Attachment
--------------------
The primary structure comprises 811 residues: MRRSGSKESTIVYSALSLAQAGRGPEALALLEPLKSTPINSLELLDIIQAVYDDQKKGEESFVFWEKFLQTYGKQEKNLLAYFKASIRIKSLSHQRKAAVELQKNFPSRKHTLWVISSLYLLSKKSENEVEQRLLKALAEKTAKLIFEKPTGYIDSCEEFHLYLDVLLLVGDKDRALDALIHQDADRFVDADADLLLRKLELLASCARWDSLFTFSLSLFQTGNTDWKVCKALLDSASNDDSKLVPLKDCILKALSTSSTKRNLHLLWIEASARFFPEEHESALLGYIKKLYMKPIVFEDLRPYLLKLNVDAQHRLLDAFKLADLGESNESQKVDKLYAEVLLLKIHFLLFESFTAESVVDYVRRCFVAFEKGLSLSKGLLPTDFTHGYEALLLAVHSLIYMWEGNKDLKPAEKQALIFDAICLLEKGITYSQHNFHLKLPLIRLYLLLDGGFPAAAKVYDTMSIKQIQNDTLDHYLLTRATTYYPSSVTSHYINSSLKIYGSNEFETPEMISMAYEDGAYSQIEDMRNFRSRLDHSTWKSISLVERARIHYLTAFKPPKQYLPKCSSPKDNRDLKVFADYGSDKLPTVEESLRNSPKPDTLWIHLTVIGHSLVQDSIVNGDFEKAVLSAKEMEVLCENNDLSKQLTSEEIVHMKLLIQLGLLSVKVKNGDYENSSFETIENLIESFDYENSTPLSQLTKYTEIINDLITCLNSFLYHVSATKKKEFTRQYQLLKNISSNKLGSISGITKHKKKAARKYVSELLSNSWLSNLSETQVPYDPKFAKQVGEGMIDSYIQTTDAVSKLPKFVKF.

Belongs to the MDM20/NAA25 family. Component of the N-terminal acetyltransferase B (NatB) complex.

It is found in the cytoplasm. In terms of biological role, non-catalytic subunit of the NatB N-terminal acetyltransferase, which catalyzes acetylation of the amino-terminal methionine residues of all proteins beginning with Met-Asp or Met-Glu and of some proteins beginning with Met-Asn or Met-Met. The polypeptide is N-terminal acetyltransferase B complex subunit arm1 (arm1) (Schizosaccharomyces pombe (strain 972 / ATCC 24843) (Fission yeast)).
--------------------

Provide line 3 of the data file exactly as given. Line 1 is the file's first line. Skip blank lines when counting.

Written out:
It is found in the cytoplasm. In terms of biological role, non-catalytic subunit of the NatB N-terminal acetyltransferase, which catalyzes acetylation of the amino-terminal methionine residues of all proteins beginning with Met-Asp or Met-Glu and of some proteins beginning with Met-Asn or Met-Met. The polypeptide is N-terminal acetyltransferase B complex subunit arm1 (arm1) (Schizosaccharomyces pombe (strain 972 / ATCC 24843) (Fission yeast)).